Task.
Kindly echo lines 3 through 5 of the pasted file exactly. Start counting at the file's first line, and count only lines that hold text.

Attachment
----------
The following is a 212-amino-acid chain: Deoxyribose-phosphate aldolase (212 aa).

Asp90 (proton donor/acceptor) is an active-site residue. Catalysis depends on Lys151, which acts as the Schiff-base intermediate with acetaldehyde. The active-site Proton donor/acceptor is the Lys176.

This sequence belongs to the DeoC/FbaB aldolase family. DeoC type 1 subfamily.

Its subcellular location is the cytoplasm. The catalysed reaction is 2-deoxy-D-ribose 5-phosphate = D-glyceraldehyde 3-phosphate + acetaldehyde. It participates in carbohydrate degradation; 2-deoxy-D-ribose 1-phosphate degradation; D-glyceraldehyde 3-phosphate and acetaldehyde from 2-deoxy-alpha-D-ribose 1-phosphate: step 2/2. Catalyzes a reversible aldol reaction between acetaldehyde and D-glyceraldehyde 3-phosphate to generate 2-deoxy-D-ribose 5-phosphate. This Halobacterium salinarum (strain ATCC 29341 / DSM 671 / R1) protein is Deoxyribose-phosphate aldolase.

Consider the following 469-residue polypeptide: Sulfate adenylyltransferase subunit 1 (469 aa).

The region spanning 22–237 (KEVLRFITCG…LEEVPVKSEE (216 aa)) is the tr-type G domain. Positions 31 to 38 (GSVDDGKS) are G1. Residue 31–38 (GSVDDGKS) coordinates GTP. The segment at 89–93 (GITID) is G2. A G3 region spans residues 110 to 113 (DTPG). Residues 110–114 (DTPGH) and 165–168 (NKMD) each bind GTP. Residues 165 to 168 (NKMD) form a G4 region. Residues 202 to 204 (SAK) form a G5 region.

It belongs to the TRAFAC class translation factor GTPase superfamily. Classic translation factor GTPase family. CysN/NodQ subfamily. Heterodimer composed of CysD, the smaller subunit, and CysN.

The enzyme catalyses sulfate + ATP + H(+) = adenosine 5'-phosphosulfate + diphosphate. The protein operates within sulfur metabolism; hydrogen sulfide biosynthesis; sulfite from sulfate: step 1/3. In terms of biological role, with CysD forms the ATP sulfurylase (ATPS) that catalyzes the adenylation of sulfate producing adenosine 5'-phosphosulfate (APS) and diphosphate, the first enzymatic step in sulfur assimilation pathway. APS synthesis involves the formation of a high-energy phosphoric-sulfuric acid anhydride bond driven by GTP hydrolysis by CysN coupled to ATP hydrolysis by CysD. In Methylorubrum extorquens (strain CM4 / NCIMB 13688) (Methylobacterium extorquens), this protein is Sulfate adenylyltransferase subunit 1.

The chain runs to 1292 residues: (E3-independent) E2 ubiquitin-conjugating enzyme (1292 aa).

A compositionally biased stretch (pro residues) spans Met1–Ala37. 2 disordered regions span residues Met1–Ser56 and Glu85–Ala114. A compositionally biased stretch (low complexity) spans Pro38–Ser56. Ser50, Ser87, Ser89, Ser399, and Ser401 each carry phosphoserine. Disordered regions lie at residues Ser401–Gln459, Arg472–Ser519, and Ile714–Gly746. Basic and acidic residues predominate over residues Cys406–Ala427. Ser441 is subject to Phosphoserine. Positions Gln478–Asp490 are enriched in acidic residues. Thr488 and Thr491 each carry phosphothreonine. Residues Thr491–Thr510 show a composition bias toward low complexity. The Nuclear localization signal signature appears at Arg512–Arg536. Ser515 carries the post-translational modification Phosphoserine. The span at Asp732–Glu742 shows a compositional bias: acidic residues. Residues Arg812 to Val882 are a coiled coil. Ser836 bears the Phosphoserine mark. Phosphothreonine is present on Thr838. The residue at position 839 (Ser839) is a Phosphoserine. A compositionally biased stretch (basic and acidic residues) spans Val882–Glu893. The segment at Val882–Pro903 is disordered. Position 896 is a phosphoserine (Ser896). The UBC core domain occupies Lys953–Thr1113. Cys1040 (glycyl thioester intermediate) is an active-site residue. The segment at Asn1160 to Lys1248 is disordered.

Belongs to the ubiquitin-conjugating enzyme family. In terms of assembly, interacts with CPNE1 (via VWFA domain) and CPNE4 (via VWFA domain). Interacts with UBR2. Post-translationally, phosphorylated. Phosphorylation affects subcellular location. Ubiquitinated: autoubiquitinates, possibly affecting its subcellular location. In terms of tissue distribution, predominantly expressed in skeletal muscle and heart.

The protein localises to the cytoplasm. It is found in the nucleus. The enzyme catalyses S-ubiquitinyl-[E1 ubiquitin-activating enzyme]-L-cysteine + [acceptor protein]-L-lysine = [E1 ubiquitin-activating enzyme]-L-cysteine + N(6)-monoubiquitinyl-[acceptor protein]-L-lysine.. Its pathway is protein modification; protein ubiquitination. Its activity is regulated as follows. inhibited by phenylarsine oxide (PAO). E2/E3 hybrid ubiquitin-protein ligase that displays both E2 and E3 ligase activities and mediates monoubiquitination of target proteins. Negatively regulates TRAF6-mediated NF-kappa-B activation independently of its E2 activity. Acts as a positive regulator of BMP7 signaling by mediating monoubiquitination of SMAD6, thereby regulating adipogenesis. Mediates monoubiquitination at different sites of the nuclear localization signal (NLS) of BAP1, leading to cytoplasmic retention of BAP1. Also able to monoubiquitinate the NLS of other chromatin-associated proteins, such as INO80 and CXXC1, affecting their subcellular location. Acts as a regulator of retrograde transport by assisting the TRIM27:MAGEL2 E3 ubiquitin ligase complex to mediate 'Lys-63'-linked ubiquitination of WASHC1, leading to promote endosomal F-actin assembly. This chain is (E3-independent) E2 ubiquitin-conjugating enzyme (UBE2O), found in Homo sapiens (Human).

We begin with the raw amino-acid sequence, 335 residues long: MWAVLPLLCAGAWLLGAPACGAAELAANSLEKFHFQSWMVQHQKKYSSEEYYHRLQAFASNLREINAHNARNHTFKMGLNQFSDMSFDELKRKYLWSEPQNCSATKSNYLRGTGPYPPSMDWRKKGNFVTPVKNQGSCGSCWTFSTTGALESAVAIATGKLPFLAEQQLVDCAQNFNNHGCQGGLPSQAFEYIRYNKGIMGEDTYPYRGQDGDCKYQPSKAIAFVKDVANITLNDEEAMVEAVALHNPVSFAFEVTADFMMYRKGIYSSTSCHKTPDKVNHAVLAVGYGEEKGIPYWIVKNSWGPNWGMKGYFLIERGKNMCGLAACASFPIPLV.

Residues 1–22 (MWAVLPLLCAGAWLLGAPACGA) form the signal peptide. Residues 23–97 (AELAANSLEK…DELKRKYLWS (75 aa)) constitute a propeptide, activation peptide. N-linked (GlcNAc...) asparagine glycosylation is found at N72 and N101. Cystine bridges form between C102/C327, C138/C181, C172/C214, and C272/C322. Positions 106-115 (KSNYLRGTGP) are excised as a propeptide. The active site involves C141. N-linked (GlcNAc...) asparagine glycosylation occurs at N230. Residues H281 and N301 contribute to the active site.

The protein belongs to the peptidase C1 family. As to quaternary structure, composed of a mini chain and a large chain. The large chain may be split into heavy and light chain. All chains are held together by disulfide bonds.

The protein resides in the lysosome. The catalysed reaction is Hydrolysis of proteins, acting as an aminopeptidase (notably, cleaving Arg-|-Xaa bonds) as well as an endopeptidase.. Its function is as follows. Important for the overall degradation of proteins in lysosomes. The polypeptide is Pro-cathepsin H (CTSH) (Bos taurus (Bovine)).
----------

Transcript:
This sequence belongs to the DeoC/FbaB aldolase family. DeoC type 1 subfamily.

Its subcellular location is the cytoplasm. The catalysed reaction is 2-deoxy-D-ribose 5-phosphate = D-glyceraldehyde 3-phosphate + acetaldehyde. It participates in carbohydrate degradation; 2-deoxy-D-ribose 1-phosphate degradation; D-glyceraldehyde 3-phosphate and acetaldehyde from 2-deoxy-alpha-D-ribose 1-phosphate: step 2/2. Catalyzes a reversible aldol reaction between acetaldehyde and D-glyceraldehyde 3-phosphate to generate 2-deoxy-D-ribose 5-phosphate. This Halobacterium salinarum (strain ATCC 29341 / DSM 671 / R1) protein is Deoxyribose-phosphate aldolase.

Consider the following 469-residue polypeptide: Sulfate adenylyltransferase subunit 1 (469 aa).